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IJS: Internal Joint Stabilizer. Elbow Complex Cases
Jorge Luis Orbay, MD; Igor R. Indriago
The Hand Institute, Miami, FL

Introduction: Complex Elbow instability is a combination between a fracture, ligamentous injury, subluxation or dislocation of the joint components. The elbow treatment pathologies require a technically demanding balance between stability and ROM preservation. Different osseous-ligamentous patters of injury, like fracture of radial head, coronoid and olecranon fracture, injury to collateral ligaments and other soft tissue restrains lesions, make more difficult the orthopedic/hand surgeon job. Preserve stability and range of motion after reconstructive Elbow fractures-ligamentous injury procedures is our goal.

Methods: We performed a retrospective review of all the cases treated between 2008 and 2009 with Elbow Internal Joint Stabilizer, (EIJS by Skeletal Dynamics). Indication for this procedure was: in acute cases, fractures of any osseous components and ligaments/soft tissues injuries, or severe ROM limitation or unstable elbow after some Elbow surgery. The elbow fracture components was fixed using different procedures and surgical materials in acute cases, on previous surgery cases, revision of the all osseous components, surgical material removal when is necessary and reconstruction of the collateral ligaments was performed. The more important surgery key is the location of the distal lateral humerus isometric point, located 2 mm proximal to the center of the capitellum. Cast/splint is used for 4 weeks. Elbow function was allowed after cast/splint removal and no further support was provided. During follow-up visits results were evaluated by ROM (Flexion/Extension, Pronation/Supination), joint stability and grip strength.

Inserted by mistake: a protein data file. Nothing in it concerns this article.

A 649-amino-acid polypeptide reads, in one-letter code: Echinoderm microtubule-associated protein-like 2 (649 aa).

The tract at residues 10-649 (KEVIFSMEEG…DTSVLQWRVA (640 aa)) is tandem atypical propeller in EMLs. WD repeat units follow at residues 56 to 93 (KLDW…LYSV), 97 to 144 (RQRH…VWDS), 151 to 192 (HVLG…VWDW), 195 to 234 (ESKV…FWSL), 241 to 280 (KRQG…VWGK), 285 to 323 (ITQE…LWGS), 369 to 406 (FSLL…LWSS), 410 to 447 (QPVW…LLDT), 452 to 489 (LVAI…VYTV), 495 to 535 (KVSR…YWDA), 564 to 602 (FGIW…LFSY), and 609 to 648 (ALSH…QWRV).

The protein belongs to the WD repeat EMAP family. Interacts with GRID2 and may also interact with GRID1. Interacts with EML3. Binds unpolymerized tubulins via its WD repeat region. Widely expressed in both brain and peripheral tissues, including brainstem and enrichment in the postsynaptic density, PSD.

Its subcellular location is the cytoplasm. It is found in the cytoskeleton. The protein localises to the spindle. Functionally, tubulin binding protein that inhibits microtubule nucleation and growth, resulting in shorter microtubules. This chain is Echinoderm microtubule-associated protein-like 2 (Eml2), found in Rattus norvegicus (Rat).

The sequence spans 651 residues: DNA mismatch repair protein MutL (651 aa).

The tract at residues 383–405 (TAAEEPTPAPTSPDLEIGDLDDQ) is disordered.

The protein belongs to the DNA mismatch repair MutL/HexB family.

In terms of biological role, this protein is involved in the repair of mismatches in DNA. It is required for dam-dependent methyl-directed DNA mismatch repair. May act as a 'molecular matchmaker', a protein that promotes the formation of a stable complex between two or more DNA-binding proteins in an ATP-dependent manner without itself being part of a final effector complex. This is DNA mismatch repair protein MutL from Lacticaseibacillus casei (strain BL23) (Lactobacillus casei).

Results: Of out of 10 patients who underwent the procedure in this interval, 10 were followed for a minimum of 12 months, 5 was acute, 4 had a previous surgery and 1 had AR. At their final follow-up all patients were satisfied with their degree of ROM. Average Range of motion: flexion 120, extension -10, Pronation 75, Supination 60, Jamar strength averaged 40% of the non-operated site. The employed patients were able to return to full work at an average of 12 weeks. Complications were some pain or sensibility located on the skin over the hardware location, we recommended removal of hardware; there were no non-unions, loss of correction or subluxation.

Conclusion: The treatment of cases with previous surgery with rigid/unstable elbow or the treatment of unstable elbow after fractures with an internal joint stabilizer is possible with the use of the EIJS. This device provides stable elbow joint and allows early function and presents a low complication rate and minimizes instability joint problems.

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